Phase III study results of Merck's allergy immunotherapy tablet

In new data from a Phase III study in 345 children and adolescents (ages 5-17 years), patients with grass pollen allergic rhinoconjunctivitis treated with Merck's investigational sublingual grass (Phleum Pratense) allergy immunotherapy tablet (AIT) showed a 26 percent greater improvement in the total combined score (daily symptom score and daily medication score), compared to patients receiving placebo>

“This Phase III study is the first to evaluate AIT in children and adolescents with grass pollen allergies in North America.”

AIT is an investigational, dissolvable oral tablet that is designed to prevent allergy symptoms by inducing a protective immune response against allergies, thereby treating the underlying cause of the disease. Merck is investigating AIT for the treatment of grass pollen allergic rhinoconjunctivitis in both children and adults. AIT is currently approved in the European Union (EU) for children and adults (ages 5-65) with grass pollen allergy, marketed under the name GRAZAX® by ALK-Abello, which discovered and developed the product in the EU.

“Patients who received AIT experienced significant reductions in allergy symptoms and allergy medication use, the combined symptom scores evaluated in the study,” said Michael Blaiss, M.D., clinical professor of pediatrics and medicine, University of Tennessee Health Science Center in Memphis, Tenn., and lead investigator for the study. “This Phase III study is the first to evaluate AIT in children and adolescents with grass pollen allergies in North America.”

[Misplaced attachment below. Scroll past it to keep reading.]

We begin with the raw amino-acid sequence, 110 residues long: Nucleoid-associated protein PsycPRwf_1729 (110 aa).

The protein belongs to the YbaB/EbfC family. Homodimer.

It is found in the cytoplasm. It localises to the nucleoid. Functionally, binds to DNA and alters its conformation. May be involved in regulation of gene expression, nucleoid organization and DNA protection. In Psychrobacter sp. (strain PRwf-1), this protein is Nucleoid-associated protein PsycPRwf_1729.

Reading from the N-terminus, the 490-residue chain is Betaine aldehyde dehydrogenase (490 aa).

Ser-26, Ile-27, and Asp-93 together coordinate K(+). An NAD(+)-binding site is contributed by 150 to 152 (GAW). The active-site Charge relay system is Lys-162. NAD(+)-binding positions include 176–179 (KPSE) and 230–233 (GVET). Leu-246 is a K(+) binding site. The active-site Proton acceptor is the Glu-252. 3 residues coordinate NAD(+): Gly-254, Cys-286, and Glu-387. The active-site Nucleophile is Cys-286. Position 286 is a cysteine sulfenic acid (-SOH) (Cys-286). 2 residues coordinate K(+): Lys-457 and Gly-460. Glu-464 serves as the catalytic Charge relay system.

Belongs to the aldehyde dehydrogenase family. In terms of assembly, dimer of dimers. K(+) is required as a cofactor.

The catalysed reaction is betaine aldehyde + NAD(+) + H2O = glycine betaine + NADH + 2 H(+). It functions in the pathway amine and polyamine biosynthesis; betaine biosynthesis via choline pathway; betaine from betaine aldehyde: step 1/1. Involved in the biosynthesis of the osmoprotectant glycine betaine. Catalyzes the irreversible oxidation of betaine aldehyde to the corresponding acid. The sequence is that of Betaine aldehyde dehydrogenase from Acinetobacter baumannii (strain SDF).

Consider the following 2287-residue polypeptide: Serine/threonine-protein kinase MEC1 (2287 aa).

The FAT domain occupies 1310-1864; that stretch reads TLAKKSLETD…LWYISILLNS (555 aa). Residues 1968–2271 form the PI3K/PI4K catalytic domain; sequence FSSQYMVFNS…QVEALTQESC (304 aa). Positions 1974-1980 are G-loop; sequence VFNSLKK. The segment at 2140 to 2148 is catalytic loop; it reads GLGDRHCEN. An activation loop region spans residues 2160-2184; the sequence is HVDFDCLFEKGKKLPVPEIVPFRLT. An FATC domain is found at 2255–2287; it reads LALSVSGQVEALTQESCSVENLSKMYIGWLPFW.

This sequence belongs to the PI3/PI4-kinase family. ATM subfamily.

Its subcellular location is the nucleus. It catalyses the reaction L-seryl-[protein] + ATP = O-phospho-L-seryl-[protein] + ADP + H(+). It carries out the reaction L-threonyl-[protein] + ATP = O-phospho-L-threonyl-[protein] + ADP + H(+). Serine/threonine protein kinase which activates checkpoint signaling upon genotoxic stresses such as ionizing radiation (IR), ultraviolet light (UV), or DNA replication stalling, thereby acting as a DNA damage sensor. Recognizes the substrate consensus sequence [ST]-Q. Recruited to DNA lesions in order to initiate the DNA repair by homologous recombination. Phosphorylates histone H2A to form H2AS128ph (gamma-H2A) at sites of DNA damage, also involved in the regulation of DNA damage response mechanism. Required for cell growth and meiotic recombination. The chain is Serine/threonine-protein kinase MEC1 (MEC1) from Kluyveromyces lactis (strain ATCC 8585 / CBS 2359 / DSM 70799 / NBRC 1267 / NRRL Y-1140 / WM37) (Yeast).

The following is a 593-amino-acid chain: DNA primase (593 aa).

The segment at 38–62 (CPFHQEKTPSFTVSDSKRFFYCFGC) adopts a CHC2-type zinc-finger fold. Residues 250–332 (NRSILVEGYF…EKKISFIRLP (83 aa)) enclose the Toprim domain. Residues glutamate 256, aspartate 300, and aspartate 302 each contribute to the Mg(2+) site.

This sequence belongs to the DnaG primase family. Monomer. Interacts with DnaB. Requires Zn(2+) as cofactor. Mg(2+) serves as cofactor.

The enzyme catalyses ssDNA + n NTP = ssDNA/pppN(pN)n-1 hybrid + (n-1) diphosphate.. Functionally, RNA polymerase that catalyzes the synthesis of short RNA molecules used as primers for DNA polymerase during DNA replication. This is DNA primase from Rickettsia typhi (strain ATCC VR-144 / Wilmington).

The randomized, placebo-controlled, Phase III study investigated the efficacy and safety of AIT versus placebo in the treatment of allergic rhinoconjunctivitis caused by pollen from Timothy grass, a type of grass common in North America. A total of 345 patients, ages 5-17 years, were randomized to daily treatment with oral grass AIT (15mcg of Phl p5, which is a formulation of the timothy grass allergen) or placebo at least eight weeks prior to and throughout the 2009 grass pollen season. The primary efficacy endpoint was the total combined score, comprised of total daily symptom score and total daily medication score. Adverse events experienced by patients receiving AIT were generally local, application site reactions and included oral pruritus, throat irritation, stomatitis, ear pruritus, mouth edema, oropharyngeal pain, pharyngeal erythema, eye pruritus and lip swelling. There were no reports of anaphylactic shock in the study. Eighty-nine percent of study patients were sensitive to allergens in addition to the grass pollen allergen.

“Merck is committed to developing respiratory products that provide physicians with a wide range of treatment options to help their patients suffering from allergies,” said James E. Fish, M.D., executive director, Global Scientific Affairs, Merck Research Laboratories. “We are encouraged by the positive results of this study and look forward to further developing the oral allergy immunotherapy tablet for patients suffering from allergies caused by grass pollen.”

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